2. Mark Aug 26, 2010

    The reality may be that the AB32 requirements really are too strict or cannot be met in the given timeframe for a lot of businesses. What I know from the ground level, people (family/friends) who work installing energy related equipment, is that while they agree the intention of green technology is a great thing, stricter environmental laws are causing companies that they deal with to simply move out of the state. I’m not suggesting that it’s a simple, easy thing to move your company out of state, but for many businesses it would be a better solution to move and keep producing the products they already have, using existing practices rather than spending effort/money (both of which are usually scarce) to renovate their manufacturing practices in order to meet new requirements. All this is hearsay of course. Does anyone out there really know how many businesses would move vs how many stay or will be created as a result of stricter laws? I doubt it. Most people here just like to rant and rave and let out frustration…oh that could be me too.

  3. Earl Richards Aug 26, 2010

    The California Jobs Initiative (CJI) is an oil corporation farce and fraud. There is no connection, whatsoever, between greenhouse gas emission reduction and the loss of jobs. This notion is an insult to the intelligence of the people of California. In fact, there is job growth in the clean,renewable energy industry. Chevron employs 65,000 worldwide and CJI is not going to change this. The only jobs created by the oil industry are clean-up jobs after oil spills and deep water, blow-outs and pump-handler jobs. CJI will make fantastic profits for the oil industry, increase air pollution, especially in communities around their refineries, and there will not be lower gas prices. Both Valero and Tesoro are super Enrons.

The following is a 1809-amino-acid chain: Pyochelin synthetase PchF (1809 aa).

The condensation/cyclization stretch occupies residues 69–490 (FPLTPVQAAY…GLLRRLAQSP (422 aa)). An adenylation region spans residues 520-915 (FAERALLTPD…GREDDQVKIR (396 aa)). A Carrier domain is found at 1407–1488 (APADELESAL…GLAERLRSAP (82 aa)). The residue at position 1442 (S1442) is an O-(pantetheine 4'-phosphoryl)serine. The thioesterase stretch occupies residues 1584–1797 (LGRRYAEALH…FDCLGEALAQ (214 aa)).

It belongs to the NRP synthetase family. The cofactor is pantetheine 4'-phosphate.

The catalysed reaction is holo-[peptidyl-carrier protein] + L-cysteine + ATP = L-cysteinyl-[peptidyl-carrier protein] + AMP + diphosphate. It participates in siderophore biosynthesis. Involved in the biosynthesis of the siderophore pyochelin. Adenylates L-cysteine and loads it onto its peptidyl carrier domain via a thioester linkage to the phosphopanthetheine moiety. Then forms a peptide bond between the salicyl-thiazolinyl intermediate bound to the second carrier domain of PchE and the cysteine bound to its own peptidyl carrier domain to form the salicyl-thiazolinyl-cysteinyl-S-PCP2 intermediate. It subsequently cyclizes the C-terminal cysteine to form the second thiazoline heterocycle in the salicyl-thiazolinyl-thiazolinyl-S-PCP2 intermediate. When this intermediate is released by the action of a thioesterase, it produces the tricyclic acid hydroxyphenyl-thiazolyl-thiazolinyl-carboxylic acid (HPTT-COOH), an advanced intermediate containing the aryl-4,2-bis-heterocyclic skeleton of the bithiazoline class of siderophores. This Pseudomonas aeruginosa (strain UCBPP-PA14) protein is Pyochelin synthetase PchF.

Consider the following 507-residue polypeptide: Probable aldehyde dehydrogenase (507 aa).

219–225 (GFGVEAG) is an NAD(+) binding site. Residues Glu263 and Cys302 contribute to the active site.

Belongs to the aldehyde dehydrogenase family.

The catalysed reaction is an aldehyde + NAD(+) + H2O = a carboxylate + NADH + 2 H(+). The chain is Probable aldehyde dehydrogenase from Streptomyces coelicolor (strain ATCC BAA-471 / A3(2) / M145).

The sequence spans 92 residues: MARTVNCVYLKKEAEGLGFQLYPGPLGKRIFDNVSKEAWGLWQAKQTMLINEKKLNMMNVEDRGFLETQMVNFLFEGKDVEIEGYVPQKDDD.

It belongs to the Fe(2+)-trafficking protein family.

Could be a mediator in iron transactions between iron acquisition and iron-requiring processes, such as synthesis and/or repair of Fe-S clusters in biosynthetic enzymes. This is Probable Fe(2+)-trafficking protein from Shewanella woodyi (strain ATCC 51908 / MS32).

4. Una Blogger Aug 25, 2010

    Kind of funny how the greedy, and the conservatives always threaten jobs as a repercussion with not following their policy.

    Seems like the future is not staying stuck in the past, especially not one as destructive as Petrochem.

    By forging ahead on the innovation front, CA stands to gain more than the few cents it would cost per gallon to protect our future and our health.